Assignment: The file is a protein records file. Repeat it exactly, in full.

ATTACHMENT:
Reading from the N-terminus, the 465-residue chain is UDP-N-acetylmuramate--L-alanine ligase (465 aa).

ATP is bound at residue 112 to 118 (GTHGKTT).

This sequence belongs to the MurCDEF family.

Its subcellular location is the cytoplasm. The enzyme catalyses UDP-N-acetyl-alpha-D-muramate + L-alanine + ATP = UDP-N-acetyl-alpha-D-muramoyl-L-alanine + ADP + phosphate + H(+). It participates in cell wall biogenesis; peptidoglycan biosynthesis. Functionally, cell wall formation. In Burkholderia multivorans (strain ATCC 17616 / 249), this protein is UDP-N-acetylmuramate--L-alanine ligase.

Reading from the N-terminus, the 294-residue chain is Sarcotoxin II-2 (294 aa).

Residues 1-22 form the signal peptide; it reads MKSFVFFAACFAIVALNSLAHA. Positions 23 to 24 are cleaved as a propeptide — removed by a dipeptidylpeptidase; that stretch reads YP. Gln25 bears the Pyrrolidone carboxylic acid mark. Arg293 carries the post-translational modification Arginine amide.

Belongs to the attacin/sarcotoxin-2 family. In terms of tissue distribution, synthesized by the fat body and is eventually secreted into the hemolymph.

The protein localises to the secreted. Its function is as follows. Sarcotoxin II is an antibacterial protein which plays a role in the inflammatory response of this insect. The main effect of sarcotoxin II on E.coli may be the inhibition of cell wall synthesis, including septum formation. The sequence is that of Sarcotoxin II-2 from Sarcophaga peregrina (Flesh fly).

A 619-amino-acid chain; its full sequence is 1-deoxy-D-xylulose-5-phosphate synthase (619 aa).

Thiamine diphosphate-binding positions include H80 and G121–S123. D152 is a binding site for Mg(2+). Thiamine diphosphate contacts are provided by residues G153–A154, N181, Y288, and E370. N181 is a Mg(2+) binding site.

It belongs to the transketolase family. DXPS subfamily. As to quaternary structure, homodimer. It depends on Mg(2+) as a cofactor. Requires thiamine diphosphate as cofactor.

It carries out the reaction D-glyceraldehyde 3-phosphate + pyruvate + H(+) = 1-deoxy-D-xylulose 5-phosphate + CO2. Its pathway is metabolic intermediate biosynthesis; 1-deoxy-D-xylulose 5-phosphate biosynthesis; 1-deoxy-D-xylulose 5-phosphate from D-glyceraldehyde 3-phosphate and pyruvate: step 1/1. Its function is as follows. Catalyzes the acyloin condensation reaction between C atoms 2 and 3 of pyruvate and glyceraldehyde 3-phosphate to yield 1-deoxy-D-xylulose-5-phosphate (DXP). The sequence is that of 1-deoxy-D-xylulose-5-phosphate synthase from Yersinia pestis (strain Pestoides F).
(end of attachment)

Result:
Reading from the N-terminus, the 465-residue chain is UDP-N-acetylmuramate--L-alanine ligase (465 aa).

ATP is bound at residue 112 to 118 (GTHGKTT).

This sequence belongs to the MurCDEF family.

Its subcellular location is the cytoplasm. The enzyme catalyses UDP-N-acetyl-alpha-D-muramate + L-alanine + ATP = UDP-N-acetyl-alpha-D-muramoyl-L-alanine + ADP + phosphate + H(+). It participates in cell wall biogenesis; peptidoglycan biosynthesis. Functionally, cell wall formation. In Burkholderia multivorans (strain ATCC 17616 / 249), this protein is UDP-N-acetylmuramate--L-alanine ligase.

Reading from the N-terminus, the 294-residue chain is Sarcotoxin II-2 (294 aa).

Residues 1-22 form the signal peptide; it reads MKSFVFFAACFAIVALNSLAHA. Positions 23 to 24 are cleaved as a propeptide — removed by a dipeptidylpeptidase; that stretch reads YP. Gln25 bears the Pyrrolidone carboxylic acid mark. Arg293 carries the post-translational modification Arginine amide.

Belongs to the attacin/sarcotoxin-2 family. In terms of tissue distribution, synthesized by the fat body and is eventually secreted into the hemolymph.

The protein localises to the secreted. Its function is as follows. Sarcotoxin II is an antibacterial protein which plays a role in the inflammatory response of this insect. The main effect of sarcotoxin II on E.coli may be the inhibition of cell wall synthesis, including septum formation. The sequence is that of Sarcotoxin II-2 from Sarcophaga peregrina (Flesh fly).

A 619-amino-acid chain; its full sequence is 1-deoxy-D-xylulose-5-phosphate synthase (619 aa).

Thiamine diphosphate-binding positions include H80 and G121–S123. D152 is a binding site for Mg(2+). Thiamine diphosphate contacts are provided by residues G153–A154, N181, Y288, and E370. N181 is a Mg(2+) binding site.

It belongs to the transketolase family. DXPS subfamily. As to quaternary structure, homodimer. It depends on Mg(2+) as a cofactor. Requires thiamine diphosphate as cofactor.

It carries out the reaction D-glyceraldehyde 3-phosphate + pyruvate + H(+) = 1-deoxy-D-xylulose 5-phosphate + CO2. Its pathway is metabolic intermediate biosynthesis; 1-deoxy-D-xylulose 5-phosphate biosynthesis; 1-deoxy-D-xylulose 5-phosphate from D-glyceraldehyde 3-phosphate and pyruvate: step 1/1. Its function is as follows. Catalyzes the acyloin condensation reaction between C atoms 2 and 3 of pyruvate and glyceraldehyde 3-phosphate to yield 1-deoxy-D-xylulose-5-phosphate (DXP). The sequence is that of 1-deoxy-D-xylulose-5-phosphate synthase from Yersinia pestis (strain Pestoides F).